1812: Elbridge Gerry signs a Massachusetts bill into law. He was born in 1744 in the then-colony of Massachusetts to a merchant shipping family in Marblehead. He was one of eleven children, five of which survived to adulthood. He entered Harvard College just before he turned fourteen and earned both a BA and MA there before joining his father in business. The family was one of the wealthiest merchants in Massachusetts by the 1770s and had connections in Spain, the West indies, and all along the North American coast. His father was active in local politics and part of the militia. Elbridge was a vocal opponent of Parliamentarians and British taxation. He was friends with Samuel Adams, John Adams, Mercy Otis Warren and others who tried to halt British imports to the colony.
Gerry’s first political position was to the General Court of the Province of Massachusetts Bay – the legislative assembly of the colony. He was involved in many portions of the Revolutionary War and made a name for himself. He served on the Second Continental Congress and was influential in getting the United States Declaration of Independence signed. He was adamant about a strong separation of state and federal government bodies and was against the original version of the US Constitution, citing the lack of a Bill of Rights. His advocacy of both personal and state rights help gain him Anti-Federalist backing. He finally agreed to ratification of the Constitution as written as long as a Bill of Rights was added and gained more support. He was elected to the inaugural House of Representatives and served two terms.
Gerry was a Democratic-Republican and ran against Caleb Strong, a moderate Federalist. He lost his bid in 1803 and decided not to run in 1804 but to remain in semi-retirement. In 1807, James Sullivan won the governorship for his party but the Federalists retook the post in 1809 with Christopher Gore. Gerry beat Gore in 1810 by a narrow margin and again in 1811. Gerry’s first year as governor was less controversial because the Federalists controlled the state senate. Republicans took control of the legislative branch in 1811 and enacted many reforms. Caleb Strong came out of retirement to run against Gerry in the next election. And the senate wrote a bill to restructure voting districts. It was this bill that was signed on this day.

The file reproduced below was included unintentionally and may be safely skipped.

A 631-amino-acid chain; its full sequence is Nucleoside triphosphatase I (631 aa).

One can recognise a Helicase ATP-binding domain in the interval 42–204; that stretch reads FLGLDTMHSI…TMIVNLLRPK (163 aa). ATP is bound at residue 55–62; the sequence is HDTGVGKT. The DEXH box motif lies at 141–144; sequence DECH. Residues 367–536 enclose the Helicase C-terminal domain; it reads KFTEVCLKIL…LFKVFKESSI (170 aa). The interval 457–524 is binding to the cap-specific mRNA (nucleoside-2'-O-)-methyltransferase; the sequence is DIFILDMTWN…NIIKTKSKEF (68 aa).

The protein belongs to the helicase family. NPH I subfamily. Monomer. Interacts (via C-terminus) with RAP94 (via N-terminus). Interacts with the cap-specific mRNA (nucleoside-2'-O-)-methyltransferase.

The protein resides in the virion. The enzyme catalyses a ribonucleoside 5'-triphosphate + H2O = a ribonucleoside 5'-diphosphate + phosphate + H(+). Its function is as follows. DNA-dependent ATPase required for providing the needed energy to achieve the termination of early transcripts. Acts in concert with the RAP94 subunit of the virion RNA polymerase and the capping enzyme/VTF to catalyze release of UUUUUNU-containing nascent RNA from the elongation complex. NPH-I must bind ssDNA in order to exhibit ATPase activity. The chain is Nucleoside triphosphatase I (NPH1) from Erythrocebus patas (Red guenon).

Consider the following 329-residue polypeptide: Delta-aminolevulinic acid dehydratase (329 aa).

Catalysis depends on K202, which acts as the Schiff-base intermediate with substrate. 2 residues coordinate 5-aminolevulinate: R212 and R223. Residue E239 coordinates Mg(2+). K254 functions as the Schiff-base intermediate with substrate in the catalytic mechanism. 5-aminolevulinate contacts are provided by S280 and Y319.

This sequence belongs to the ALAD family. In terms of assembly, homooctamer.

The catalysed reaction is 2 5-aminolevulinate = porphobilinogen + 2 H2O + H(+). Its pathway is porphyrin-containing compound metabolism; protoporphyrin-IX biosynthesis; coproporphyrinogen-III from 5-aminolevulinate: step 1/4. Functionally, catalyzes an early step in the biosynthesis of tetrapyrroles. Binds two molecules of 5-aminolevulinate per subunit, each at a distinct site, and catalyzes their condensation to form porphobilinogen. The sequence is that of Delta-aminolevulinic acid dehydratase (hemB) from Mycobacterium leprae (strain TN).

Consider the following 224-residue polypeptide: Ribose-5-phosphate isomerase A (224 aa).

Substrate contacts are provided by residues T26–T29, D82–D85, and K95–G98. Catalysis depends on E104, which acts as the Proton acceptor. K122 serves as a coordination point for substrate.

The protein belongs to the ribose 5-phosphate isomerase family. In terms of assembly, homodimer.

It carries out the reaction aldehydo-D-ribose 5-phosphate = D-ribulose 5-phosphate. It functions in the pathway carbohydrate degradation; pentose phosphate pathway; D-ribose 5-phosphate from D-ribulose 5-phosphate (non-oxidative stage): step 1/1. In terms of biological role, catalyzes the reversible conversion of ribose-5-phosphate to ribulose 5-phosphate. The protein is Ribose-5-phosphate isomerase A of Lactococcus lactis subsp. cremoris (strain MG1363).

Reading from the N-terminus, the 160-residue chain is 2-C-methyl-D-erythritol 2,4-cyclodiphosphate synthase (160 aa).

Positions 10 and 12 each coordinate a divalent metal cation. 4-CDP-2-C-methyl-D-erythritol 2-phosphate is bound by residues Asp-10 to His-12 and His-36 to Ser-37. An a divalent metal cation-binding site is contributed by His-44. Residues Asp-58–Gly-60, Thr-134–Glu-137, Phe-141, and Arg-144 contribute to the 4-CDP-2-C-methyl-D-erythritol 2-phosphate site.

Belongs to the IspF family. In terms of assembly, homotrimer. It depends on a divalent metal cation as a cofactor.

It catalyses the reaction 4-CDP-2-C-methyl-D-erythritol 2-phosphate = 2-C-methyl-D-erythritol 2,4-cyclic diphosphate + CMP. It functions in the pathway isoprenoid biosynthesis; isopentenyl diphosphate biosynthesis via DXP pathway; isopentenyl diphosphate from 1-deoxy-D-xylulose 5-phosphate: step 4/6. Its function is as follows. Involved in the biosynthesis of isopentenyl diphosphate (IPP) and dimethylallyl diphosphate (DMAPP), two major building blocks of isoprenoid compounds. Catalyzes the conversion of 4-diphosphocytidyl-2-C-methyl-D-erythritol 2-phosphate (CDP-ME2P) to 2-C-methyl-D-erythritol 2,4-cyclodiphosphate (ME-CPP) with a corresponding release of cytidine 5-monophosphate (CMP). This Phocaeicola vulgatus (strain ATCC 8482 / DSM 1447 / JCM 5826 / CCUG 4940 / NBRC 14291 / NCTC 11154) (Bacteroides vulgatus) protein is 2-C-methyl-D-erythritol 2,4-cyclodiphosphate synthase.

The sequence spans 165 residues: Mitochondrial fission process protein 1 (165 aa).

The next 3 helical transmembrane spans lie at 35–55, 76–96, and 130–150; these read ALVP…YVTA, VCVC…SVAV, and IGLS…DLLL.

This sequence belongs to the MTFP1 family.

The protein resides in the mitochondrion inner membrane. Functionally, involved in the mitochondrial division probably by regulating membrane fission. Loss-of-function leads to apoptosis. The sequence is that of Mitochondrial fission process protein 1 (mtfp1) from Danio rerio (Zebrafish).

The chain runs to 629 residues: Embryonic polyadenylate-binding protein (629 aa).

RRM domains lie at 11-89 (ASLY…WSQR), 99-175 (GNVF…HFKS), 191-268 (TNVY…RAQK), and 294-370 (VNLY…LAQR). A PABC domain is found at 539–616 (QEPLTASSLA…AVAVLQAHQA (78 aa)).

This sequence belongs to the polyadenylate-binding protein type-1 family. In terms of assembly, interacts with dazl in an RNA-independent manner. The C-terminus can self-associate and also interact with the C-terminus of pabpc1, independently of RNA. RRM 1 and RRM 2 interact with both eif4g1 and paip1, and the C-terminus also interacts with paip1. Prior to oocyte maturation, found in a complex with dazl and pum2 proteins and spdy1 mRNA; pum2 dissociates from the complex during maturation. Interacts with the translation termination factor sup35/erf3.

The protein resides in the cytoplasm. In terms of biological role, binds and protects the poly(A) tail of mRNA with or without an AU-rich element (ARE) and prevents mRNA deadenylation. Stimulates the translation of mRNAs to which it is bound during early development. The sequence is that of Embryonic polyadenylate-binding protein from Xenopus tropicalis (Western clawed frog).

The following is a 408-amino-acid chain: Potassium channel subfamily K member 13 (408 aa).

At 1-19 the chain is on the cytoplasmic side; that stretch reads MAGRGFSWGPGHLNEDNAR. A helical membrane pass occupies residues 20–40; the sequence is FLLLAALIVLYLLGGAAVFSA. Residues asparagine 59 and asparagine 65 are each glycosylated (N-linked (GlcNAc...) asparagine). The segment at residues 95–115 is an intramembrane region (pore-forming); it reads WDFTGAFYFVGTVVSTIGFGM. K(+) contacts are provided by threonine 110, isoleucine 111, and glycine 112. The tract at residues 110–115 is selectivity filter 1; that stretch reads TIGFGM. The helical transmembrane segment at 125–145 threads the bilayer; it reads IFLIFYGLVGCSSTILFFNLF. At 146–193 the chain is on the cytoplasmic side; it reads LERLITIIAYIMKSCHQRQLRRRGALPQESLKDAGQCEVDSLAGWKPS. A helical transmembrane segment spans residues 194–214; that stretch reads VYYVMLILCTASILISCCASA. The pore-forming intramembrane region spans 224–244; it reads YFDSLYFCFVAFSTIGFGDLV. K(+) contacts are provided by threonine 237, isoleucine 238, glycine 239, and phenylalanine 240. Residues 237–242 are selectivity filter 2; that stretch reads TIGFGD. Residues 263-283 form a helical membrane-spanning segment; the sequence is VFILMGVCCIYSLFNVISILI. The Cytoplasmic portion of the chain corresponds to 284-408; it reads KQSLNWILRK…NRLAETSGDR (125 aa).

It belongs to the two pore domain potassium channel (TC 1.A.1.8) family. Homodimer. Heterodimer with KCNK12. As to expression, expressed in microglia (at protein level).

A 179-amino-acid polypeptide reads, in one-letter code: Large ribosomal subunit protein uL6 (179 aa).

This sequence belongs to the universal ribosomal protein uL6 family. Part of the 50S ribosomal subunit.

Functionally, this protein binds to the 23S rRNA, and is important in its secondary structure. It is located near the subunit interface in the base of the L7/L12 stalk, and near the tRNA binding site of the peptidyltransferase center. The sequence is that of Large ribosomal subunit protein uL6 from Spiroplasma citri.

The restructuring of voting districts gave a clear advantage to the Democratic-Republican Party. When the newspapers printed out the new mapped areas, it was noted the contortions of districts in the Boston area looked rather like a salamander. The portmanteau word combining the Governor’s name with the amphibian has stuck and today gerrymandering takes place worldwide. Today, with all the data available from voter databases, the redistricting can be far more precise. The process still exists and it remains questionable. The redistricting cost Gerry his job but did help to stack the legislative arm of the state government with Democratic-Republicans.
Redistricting has made a tiny slice of ideological activists the power brokers in who gets sent to Congress.- Reuters
One of the reasons people hate politics is that truth is rarely a politician’s objective. Election and power are. – Cal Thomas
People never lie so much as after a hunt, during a war or before an election. – Otto von Bismarck
The right of election is the very essence of the constitution. – Junius